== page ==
Because the government had to get the best price, the Medicare bureaucrats informed the doctor that as far as the Medicare program was concerned his fee for his standard office consultation was actually $4.00, not $8. So, the government would pay him or reimburse patients the usual 80 percent, or $3.20.

Oh, yes, and he better try really hard to collect that other 80 cents or the government would conclude that his usual fee was actually only $3.20, and the government would pay 80 percent of that, or $2.56; the formula spirals downward from there.

So, if a doctor charitably charged less to poor patients, the government paid the doctor no more than the fee paid by these charity patients.

Some doctors became charity cases themselves.

Of course, there could be exceptions, if you knew your way through the Magic Code Book and kept bureaucratic-style records meeting the bureaucratic requirements du jour.

If some doctor or hospital was rash enough to treat charity patients for free, the government would conclude that was the usual fee and pay nothing for services rendered to government patients.

Indeed, this seems to be the approach to several charity hospitals that had the gall to continue their charitable mission. They get into trouble when they only give charity to human beings and not to Medicare apparatchiks.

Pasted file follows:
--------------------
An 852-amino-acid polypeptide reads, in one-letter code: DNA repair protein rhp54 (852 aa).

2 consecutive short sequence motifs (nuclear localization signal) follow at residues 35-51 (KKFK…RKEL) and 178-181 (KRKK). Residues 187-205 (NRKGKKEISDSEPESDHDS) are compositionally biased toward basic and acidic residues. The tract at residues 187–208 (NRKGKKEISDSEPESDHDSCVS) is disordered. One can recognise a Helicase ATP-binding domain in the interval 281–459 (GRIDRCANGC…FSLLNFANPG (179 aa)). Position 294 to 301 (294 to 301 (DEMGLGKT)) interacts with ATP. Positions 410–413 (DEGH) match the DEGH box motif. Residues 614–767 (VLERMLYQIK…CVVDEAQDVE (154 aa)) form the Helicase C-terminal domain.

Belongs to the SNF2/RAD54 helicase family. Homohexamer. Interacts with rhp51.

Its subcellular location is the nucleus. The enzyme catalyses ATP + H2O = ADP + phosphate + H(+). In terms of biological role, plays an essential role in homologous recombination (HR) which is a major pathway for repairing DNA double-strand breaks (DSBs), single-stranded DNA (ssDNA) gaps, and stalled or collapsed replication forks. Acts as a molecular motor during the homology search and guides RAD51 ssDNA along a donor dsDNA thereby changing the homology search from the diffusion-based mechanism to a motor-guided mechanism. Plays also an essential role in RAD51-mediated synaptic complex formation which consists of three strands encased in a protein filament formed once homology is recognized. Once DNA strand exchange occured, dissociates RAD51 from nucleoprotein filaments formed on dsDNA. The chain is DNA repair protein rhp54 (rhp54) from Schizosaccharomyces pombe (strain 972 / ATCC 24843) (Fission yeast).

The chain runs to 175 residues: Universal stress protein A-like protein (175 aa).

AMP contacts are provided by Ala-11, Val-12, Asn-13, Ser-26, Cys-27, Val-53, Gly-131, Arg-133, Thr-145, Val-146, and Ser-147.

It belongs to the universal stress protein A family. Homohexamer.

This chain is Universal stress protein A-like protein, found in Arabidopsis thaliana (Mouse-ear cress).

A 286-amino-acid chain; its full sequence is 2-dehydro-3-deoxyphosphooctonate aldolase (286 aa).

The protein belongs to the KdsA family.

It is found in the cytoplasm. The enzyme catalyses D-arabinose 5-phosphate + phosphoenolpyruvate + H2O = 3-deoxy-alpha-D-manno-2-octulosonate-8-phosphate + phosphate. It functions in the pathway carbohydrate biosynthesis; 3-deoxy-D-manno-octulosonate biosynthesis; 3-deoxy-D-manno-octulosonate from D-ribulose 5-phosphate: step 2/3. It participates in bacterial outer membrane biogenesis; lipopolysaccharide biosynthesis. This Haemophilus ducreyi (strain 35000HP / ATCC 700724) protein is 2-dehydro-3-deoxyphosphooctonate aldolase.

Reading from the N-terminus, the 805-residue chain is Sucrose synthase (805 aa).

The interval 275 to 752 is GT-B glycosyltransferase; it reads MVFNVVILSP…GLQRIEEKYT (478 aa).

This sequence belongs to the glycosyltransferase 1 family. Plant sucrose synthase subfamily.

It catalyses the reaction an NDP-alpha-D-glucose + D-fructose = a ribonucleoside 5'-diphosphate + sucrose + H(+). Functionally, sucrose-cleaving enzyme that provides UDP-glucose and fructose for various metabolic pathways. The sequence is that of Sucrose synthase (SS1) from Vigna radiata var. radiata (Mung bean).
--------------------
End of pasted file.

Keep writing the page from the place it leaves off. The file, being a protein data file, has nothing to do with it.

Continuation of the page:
This is exactly happened to the 161 bed Deborah Hospital in New Jersey. The hospital never charges patients for medical services. But the hospital did collect from Medicare when patients had Medicare coverage.

As medical lawyer Madeline P. Cosman, Ph.D., writes "the U.S. Department of Health and Human Services prosecuted Deborah over the course of four years because Deborah accepts Medicare payments without requiring patient copayments and therefore violates a slew of civil and criminal laws.

"By following its own three-quarter-century-old mandate to never charge patients, Deborah Hospital was accused of granting incentives for referrals, submitting false claims to the government, unfairly competing with community and other specialty hospitals, and generally flouting White Coat Crime laws ... Medicare has no obligation to pay for hospital care that the patient gets as a free gift."

The "false claims" charge alone carries a $10,000 fine, per incident, plus triple damages. Each patient charge can be prosecuted as a separate false claim. "Deborah's refusal to violate its free care mandate that defies medical law nearly forced the generous doors and charity operating rooms to close shut. In 2003, Deborah Hospital finally got a reprieve, a waiver enabling them to continue their tradition of not charging copayments" writes Cosman.